Why Some Financial Advisors Have It and Some Don't

What to look for when making your choice

By + More

Kelly Campbell
In a wired world with information at EVERYONE’S fingertips, it’s no wonder it’s difficult to get good financial advice.

[In Pictures: 6 Numbers Every Investor Should Follow.]

With well over 300,000 financial advisors across the U.S., it’s difficult to figure out who will give you good counsel for your situation. Unfortunately, the risk falls solely on you, the investor.

In 2009, with so many people scared to death of the markets keeping them from retirement or worse, forcing them to return to work, I decided to write a book called Fire Your Broker. It became an instant success. Quite simply, people were looking for help, but couldn’t find it. They were seeking a good steward of their finances.

Even today, over two years later, it’s still amazingly difficult to find the right person who has your best interest at heart.

Here are three things you need to look for in the person that will be navigating your financial life.

First, look to the Certified Financial Planner Board to find the right person to help you make good decisions. Why work with a CFP? Their process will begin with a financial plan. Anyone that is worth his weight will only begin working with you after completing a full plan so that he understands where you stand and where you are going. The planning process will include an extensive quantitative inquiry about where your money is and what you will need in the future. Even more importantly, the plan will include qualitative questions about who you are as an investor, the amount of risk you are willing to take, and what your hopes and dreams are for the future. This is so much more important than a rate of return. For your advisor to understand you is of utmost importance.

Second, find a planner that will work for a fee and not be strictly commission-based. The best financial representatives will complete your financial plan for a set cost (usually between $1,000 and $3,000) with no strings attached. This avoids any secondary agenda in their recommendations. The more unbiased your plan, the better it is.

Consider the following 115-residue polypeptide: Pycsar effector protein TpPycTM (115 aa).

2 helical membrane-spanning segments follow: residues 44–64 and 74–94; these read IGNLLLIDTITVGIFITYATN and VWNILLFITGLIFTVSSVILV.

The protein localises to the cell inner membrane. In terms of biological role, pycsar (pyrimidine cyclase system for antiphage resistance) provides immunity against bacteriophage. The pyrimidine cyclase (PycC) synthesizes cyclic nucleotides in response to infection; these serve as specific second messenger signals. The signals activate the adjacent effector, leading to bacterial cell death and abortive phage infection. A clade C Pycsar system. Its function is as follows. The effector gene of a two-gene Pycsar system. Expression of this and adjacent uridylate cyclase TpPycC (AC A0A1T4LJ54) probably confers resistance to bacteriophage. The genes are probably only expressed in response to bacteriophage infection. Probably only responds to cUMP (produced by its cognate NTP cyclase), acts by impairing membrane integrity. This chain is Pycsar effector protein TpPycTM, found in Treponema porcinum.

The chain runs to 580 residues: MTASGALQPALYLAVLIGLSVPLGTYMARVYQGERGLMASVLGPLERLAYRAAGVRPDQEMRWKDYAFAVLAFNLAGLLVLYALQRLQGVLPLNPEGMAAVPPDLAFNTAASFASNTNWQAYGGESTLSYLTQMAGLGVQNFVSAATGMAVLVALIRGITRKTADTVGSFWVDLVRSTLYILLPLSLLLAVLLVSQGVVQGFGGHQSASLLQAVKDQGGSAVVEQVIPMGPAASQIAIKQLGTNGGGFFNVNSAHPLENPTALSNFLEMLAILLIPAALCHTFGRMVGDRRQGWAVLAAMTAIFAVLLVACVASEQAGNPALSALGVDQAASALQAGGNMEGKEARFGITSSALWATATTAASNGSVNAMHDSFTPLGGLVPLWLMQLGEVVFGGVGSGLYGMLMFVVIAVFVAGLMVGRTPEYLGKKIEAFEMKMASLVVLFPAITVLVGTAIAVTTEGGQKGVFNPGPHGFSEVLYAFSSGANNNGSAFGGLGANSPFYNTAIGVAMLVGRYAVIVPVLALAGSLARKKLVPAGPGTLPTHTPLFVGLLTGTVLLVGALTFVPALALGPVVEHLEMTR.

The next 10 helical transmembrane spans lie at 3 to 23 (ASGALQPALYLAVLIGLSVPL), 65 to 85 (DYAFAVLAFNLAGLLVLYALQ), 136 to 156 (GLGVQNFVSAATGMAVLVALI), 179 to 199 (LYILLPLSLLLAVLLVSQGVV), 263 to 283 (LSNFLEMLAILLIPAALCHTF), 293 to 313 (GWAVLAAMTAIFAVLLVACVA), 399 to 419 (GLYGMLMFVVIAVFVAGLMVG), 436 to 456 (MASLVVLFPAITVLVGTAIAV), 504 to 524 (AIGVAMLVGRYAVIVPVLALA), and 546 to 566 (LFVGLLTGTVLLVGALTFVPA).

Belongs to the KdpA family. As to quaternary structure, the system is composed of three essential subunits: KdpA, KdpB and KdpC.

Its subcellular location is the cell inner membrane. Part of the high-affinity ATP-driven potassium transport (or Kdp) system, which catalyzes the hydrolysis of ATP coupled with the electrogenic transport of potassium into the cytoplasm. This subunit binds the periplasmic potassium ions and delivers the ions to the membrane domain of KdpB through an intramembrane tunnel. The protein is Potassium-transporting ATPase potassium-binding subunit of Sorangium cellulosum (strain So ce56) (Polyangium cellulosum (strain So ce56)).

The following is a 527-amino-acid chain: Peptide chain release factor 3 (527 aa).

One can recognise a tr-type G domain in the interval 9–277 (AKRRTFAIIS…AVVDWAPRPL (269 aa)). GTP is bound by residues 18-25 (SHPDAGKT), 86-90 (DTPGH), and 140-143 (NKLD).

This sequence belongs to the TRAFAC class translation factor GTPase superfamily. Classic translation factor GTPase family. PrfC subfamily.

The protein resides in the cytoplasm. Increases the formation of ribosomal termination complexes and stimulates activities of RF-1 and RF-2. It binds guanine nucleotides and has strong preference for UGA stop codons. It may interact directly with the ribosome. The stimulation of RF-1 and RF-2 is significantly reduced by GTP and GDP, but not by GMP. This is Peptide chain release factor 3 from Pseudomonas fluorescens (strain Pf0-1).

Also, when an advisor charges you a fee, you know he is licensed as a Registered Investment Advisor (RIA registered with the SEC). This is important because you can do a check on his record by going to www.sec.gov and performing a “Broker Check.” Here you will see any issues he has on his record, like customer complaints and/or rule violations. Also, when an advisor charges you a fee, he is legally required to act as a fiduciary. This simply means that he has a legal duty to put your interests ahead of his own.

[See 50 Best Funds for the Everyday Investor.]

Finally, when trying to find the right financial consultant, look how his business is set up. Is that person acting as a one-man show, or does he have a full staff that will be able to help you when your advisor is in a meeting, out of the office, or on vacation?

A couple of years ago, I asked one of our clients why he left his old broker for us, and he told me a startling story. He said he and his wife needed information about their assets for a mortgage they had applied for. Apparently his broker was on vacation and the assistant was new and did not know how to access any of the client’s information. He had to wait a week to get his questions answered. That’s not what I consider full service. A complete staff will be able to help you anytime you need it.

Use the above tips to help you find the right person to guide your financial life. Hiring the person that has the legal responsibility, knowledge, ethics, and team to meet your needs is the key to your comfort.

Good luck and happy investing.

Kelly Campbell , CFP® and Accredited Investment Fiduciary, is founder of Campbell Wealth Management, a Registered Investment Advisor in Alexandria, Va. Campbell is also the author of Fire Your Broker , a controversial look at the broker industry written as an empathetic response to the trials and tribulations many investors have faced as the stock market cratered and their advisers abandoned their responsibilities to help them weather the storm.